When my parents first brought chickens onto their farm, I stood my distance. Something about their dinosaur feet and the way they blinked their beady eyes caused the aversion for me that people have to nails on a chalkboard. My parents’ layers were beloved to the rest of my family. My baby brothers would collect their eggs, carry them around, and feed them discarded corncobs as treats in the summer. While I liked the fresh eggs, I never found an appreciation for them until reading “Barn 8” by Deb Olin Unferth.
This book is a hybrid text. It’s a coming-of-age tale before it becomes a fairytale, then a radical manifesto turned love story. It’s an accumulation of styles to weave the entirety of the story. It’s a mysterious interview, a séance to alternative timelines, and the story of Bwwaauk, a hen on the lam.
When Janey runs away from her Brooklyn home to meet her estranged father in Iowa, she stays out of spite, at first, before an accident back home leaves her stranded in the landlocked agriculture-industrial complex. Janey fantasizes about an alternate timeline where she stayed in Brooklyn with her loving mother in a world filled with opportunities. The alternate timelines orbit each other with precision to raise the question, “What makes a full life?”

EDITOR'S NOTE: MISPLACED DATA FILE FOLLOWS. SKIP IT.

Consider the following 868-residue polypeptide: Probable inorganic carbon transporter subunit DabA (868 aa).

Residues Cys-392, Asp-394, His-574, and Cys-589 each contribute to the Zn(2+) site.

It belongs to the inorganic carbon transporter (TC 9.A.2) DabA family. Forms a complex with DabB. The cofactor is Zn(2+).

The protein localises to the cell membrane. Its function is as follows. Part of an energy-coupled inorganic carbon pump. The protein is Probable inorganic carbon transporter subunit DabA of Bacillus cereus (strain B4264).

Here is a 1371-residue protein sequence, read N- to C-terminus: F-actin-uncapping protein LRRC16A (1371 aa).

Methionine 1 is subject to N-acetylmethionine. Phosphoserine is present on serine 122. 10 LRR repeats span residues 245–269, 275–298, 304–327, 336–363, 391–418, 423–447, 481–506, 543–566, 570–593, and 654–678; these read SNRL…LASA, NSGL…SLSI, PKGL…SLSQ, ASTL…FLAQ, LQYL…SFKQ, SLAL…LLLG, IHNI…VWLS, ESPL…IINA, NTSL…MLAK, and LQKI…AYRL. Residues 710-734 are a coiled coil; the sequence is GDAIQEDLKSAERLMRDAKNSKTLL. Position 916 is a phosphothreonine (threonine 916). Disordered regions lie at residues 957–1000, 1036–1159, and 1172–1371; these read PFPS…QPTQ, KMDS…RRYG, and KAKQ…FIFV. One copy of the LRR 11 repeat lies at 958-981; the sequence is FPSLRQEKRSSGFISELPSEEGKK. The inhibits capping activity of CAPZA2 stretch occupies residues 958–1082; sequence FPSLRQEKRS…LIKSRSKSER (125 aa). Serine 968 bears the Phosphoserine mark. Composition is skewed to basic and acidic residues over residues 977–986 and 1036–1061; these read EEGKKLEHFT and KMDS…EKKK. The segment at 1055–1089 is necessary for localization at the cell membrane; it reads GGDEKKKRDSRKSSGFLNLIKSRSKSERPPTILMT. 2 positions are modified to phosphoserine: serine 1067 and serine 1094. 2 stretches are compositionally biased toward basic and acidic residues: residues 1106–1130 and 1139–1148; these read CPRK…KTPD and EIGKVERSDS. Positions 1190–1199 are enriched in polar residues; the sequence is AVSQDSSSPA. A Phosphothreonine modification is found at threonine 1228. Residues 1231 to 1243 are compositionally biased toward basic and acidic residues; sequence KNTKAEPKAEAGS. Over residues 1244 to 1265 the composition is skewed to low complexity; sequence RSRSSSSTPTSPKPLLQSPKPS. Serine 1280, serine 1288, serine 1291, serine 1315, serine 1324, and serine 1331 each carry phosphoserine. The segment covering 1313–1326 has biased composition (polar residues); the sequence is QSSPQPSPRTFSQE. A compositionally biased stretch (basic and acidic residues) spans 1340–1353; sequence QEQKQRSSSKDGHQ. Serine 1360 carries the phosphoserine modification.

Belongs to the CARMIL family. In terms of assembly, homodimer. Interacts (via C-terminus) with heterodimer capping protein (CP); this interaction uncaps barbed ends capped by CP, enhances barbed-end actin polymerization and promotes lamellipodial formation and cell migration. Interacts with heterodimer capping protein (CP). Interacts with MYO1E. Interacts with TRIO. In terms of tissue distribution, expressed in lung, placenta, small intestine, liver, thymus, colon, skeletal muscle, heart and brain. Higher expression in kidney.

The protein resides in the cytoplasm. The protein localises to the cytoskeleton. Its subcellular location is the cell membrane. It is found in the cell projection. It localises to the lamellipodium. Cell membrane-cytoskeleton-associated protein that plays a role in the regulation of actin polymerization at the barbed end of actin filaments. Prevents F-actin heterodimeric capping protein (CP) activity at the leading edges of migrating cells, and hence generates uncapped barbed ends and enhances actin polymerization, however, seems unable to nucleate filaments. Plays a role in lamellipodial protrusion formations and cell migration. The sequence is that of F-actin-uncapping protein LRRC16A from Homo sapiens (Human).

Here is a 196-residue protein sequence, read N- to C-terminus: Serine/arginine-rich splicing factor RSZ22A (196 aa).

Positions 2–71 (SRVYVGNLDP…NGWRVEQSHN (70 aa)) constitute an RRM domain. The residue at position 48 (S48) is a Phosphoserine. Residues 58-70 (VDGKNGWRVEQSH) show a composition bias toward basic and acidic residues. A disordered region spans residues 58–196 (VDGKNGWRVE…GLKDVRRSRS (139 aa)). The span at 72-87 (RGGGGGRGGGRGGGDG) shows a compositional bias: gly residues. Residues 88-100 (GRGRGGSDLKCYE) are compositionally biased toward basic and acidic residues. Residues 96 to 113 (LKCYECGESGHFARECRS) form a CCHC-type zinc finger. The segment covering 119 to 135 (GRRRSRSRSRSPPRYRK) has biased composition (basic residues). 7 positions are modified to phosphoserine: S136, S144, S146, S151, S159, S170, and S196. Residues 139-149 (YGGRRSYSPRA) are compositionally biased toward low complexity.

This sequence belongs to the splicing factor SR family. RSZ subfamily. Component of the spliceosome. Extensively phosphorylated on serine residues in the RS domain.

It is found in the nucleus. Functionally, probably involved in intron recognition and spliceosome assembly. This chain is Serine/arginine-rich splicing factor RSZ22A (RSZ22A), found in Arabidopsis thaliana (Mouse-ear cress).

When Janey and her surrogate mother, Cleveland, rescue chickens from code-violating habitations, she thinks she finally has a one-up on the exciting life she envisions for alternate-Janey. With the help of Annabelle, former egg heiress turned sundress-wearing leader of an anarcho-punk animal rights group, the pair devise a plan to free one million chickens.
Paragraphs move from interviews, interrogations, perspectives from a chicken, and chapters set in parenthesis, but the power of the prose lies within the omniscient narrator. The storyteller has a secondary voice that consistently appears in parenthesis, acting as a guardian angel, either letting the reader in on the joke, or taking over the main narration like a moderator navigating a wayward panel. The Vonnegut and Sontag influences are abundant and justified.
Despite the divine intervention, Unferth is careful to use the characters to tell the story. I grew weary reading work about farms or small-town life in Iowa, afraid the writer will reduce my homeland to a handful of blue-collar stereotypes. But Unferth is deft at steering the narrative toward a criticism of industrial agriculture, rather than small, family-owned farms, as well as giving characters whole identities. The criticism of the agricultural industrial complex is self-aware, even toward the protestors, when Unferth states, “These days animal activism was less revolution, more capitalism with a conscience.”
“Barn 8” is heavily researched from the experience of USDA inspectors and of egg production facilities, down to the experience and brain functions of an average Leghorn chicken. If I’m still not personally a fan, after reading “Barn 8,” I have, at least, grown to appreciate chickens.
Deb Olin Unferth will be in conversation with author Erik Anderson at Volumes Bookcafe on May 11 at 6pm.
By Deb Olin Unferth
Graywolf Press, 296 pages
Joshua Bohnsack is the assistant managing editor for TriQuarterly and founding editor for Long Day Press. He is the author of the story collection “Shift Drink” and his work has appeared in The Rumpus, Hobart, SAND, and others. He lives in Chicago where he works as a bookseller.